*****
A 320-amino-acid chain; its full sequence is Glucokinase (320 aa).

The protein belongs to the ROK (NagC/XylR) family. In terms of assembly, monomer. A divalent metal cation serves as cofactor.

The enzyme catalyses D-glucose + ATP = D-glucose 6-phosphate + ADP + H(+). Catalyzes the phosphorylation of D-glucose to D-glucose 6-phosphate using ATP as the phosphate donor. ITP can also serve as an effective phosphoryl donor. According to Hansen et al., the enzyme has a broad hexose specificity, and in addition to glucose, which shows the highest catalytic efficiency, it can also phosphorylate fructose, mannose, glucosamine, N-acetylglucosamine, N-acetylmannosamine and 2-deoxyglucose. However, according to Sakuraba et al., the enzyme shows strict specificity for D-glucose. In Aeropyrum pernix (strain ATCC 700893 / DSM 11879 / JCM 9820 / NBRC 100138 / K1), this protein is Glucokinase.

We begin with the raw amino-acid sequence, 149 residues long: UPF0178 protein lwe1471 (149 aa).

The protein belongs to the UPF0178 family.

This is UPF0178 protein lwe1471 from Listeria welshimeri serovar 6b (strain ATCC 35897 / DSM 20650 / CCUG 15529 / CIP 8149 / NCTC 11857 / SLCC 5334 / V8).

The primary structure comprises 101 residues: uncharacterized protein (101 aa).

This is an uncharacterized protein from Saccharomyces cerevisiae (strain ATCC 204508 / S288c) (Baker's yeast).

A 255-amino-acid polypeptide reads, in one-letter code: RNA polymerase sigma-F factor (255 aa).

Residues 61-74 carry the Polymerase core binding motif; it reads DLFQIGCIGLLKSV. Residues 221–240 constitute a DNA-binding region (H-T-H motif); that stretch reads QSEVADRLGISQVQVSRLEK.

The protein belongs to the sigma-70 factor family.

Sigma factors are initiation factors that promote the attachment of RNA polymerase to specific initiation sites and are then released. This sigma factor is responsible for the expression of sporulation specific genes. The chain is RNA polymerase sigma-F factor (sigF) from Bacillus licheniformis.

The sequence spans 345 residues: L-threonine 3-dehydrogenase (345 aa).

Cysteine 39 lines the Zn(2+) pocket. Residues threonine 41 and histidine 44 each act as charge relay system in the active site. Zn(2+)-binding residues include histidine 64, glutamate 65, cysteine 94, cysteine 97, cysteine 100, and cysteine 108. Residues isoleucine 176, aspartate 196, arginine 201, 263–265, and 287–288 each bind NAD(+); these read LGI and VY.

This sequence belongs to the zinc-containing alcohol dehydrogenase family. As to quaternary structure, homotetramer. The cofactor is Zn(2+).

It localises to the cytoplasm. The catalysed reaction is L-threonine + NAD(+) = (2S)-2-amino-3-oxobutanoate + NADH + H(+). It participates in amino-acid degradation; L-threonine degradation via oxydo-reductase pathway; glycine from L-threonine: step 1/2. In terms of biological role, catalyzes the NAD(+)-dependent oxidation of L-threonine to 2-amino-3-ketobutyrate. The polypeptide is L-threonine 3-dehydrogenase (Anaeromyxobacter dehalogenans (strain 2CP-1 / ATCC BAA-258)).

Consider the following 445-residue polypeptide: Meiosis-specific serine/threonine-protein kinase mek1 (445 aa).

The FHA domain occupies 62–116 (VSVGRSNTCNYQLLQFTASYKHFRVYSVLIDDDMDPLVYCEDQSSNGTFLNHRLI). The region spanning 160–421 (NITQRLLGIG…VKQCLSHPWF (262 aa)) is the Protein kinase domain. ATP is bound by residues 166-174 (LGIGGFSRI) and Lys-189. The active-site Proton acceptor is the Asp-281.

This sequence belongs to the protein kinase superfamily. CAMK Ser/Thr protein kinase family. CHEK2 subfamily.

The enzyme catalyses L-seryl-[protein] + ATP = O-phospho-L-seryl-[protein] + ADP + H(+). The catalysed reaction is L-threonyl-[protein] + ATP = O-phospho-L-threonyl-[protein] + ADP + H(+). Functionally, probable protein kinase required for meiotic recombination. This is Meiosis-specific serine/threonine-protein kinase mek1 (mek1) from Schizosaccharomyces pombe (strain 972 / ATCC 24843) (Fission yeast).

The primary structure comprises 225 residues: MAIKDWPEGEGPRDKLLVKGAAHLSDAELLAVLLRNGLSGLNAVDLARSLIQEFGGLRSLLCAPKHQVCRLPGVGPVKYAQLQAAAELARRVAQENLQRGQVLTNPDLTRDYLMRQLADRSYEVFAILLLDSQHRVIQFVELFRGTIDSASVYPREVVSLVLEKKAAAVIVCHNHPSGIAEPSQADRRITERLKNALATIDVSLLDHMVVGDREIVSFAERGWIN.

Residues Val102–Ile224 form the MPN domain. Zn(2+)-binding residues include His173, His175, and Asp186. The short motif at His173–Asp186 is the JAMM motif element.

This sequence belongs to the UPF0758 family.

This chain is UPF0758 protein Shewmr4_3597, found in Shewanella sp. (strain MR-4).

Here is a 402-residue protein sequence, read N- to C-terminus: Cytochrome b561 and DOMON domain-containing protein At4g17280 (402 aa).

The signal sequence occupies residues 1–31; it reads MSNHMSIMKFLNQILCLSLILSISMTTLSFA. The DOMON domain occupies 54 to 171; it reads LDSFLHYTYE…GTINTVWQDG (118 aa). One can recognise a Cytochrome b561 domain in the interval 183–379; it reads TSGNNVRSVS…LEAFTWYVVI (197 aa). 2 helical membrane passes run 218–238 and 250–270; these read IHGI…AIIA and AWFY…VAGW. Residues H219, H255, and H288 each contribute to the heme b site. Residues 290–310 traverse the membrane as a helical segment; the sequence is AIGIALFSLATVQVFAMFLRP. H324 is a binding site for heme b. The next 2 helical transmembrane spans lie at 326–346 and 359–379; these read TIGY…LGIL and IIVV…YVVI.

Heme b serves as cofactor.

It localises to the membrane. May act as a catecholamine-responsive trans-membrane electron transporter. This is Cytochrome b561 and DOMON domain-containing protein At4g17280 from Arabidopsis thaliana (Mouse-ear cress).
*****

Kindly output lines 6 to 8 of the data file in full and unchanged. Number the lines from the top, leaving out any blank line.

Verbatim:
This is UPF0178 protein lwe1471 from Listeria welshimeri serovar 6b (strain ATCC 35897 / DSM 20650 / CCUG 15529 / CIP 8149 / NCTC 11857 / SLCC 5334 / V8).

The primary structure comprises 101 residues: uncharacterized protein (101 aa).

This is an uncharacterized protein from Saccharomyces cerevisiae (strain ATCC 204508 / S288c) (Baker's yeast).